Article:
Concert Reviews
The hottest gigs straight from the venue to your couch

Live Review: Nick Cave and the Bad Seeds at Nashville’s Ryman Auditorium (3/16)

on March 18, 2013, 3:54pm

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March 16th was Nick Cave day in Nashville, Tennessee. Ahead of his much anticipated set at the historic Ryman Auditorium that night, he appeared at Grimey’s New & Preloved Music to treat some lucky fans to a signing session. His spirits were high as he took pictures and signed albums with his adoring fans. The excitement in that room was palpable – and it transferred over to the Ryman that night, where the seats for the sold out show were filled earlier than normal and the lines for merchandise reached lengths I’d never seen before. In a city chock-full of stars, this crowd was eager to see a legend.

After a lovely opening set from former local songwriter Sharon Van Etten, The Bad Seeds kicked off the show with some cuts from their new CoS Top Star-earning album Push the Sky Away. “Jubilee Street” had all the cadence and feeling of a set-closing barnburner, complete with a standing ovation and rapturous applause, yet it was just the second song of the set. That’s the problem when you have a baker’s dozen worth of songs that would be perfect set closers – though that’s a good problem to have. In fact, about half of the night’s songs were greeted with standing ovations. During the show, I talked to many nearby fans who said they were ready and willing to travel wherever it took them to see this tour, which makes sense given that Nashvillians are somewhat used to tours like this passing the city over. So, the simple fact that Nick Cave was there, in person, playing songs at the Ryman was enough to make the crowd extra appreciative – that they were such good performances was just the cherry on top.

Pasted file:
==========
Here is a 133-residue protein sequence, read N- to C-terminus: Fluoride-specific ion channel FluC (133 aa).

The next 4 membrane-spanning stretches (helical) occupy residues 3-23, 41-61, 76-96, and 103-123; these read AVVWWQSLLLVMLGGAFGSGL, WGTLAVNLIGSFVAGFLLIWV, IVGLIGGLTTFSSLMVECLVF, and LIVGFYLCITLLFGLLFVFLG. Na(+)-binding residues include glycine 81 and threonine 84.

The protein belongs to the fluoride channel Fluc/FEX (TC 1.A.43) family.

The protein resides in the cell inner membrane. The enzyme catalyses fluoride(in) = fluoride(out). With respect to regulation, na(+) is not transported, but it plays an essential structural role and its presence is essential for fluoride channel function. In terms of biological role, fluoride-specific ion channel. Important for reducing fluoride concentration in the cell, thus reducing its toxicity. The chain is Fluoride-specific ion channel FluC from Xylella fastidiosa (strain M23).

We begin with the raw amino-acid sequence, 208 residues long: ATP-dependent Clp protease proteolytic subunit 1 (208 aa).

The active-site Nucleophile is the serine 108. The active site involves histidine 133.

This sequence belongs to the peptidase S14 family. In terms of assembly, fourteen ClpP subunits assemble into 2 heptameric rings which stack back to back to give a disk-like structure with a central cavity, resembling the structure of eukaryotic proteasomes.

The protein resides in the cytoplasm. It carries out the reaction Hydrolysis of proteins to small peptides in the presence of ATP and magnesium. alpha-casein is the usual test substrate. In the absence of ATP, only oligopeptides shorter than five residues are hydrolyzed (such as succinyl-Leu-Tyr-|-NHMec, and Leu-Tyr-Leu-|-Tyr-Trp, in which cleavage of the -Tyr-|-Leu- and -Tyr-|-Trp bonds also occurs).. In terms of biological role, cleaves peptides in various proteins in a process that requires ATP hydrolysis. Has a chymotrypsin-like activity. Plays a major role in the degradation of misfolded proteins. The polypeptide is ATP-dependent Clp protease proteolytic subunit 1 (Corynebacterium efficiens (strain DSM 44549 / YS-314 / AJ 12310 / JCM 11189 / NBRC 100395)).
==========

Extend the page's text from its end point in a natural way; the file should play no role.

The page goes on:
The hallowed halls of the Ryman proved to be the perfect place for Cave’s brooding ballads, but he wasn’t satisfied with the audience sitting by idly. By the third song – “Higgs Boson Blues” – he was literally pulling people out of their seats one by one to the side of the stage. The rest of the crowd got the message, and as soon as they heard the menacing opening notes of “From Her to Eternity”, they rushed to the front, ignoring the pews and turning the Mother Church of Country Music into a dirty rock club.

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Nick Cave was satisfied. He works the front of the crowd better than just about anyone alive. From pulling a girl on stage to singing inches away from the many faces in the front row, he is as engaging as he is entertaining. He has a complete arsenal of moves at his disposal, and he used them all often – from the leg kicks to the pelvic thrusts. No place on the stage was off-limits.

Equal parts charming and terrifying, Cave elicited laughs during both “God Is in the House” and “Stagger Lee”, only to reduce his voice to a primal scream for “From Her to Eternity”, and then mesmerize with the near-silent “Push the Sky Away”. Ever the consummate pro, Cave stopped a minute into set closer “Stagger Lee” because something was wonky, though he played it off with ease and just counted them back down to start the song over. It was an endearing slip up – and a sign that Cave wants to give the audience his best on every song and won’t tolerate anything being less than perfect. While the show was short on Dig!!! Lazarus Dig!!! and Abattoir Blues/The Lyre of Orpheus, Cave tore through plenty of crowd favorites, including highlights “Red Right Hand”, “The Mercy Seat”, and “The Weeping Song”.

In the end, the show was a dazzling display of musicianship and showmanship, packaged together with a great setlist and a timeless venue. Most, if not all, of the remaining shows on their current U.S. tour are sold out, but fans should find any way to attend. This is a veteran at the top of his game.

Photography by Miles Price.

We No Who U R
Jubilee Street
Wide Lovely Eyes
Higgs Boson Blues
From Her To Eternity
Red Right Hand
Stranger Than Kindness
Jack the Ripper
Your Funeral My Trial
God is in the House
The Weeping Song
The Mercy Seat
Stagger Lee
Push the Sky Away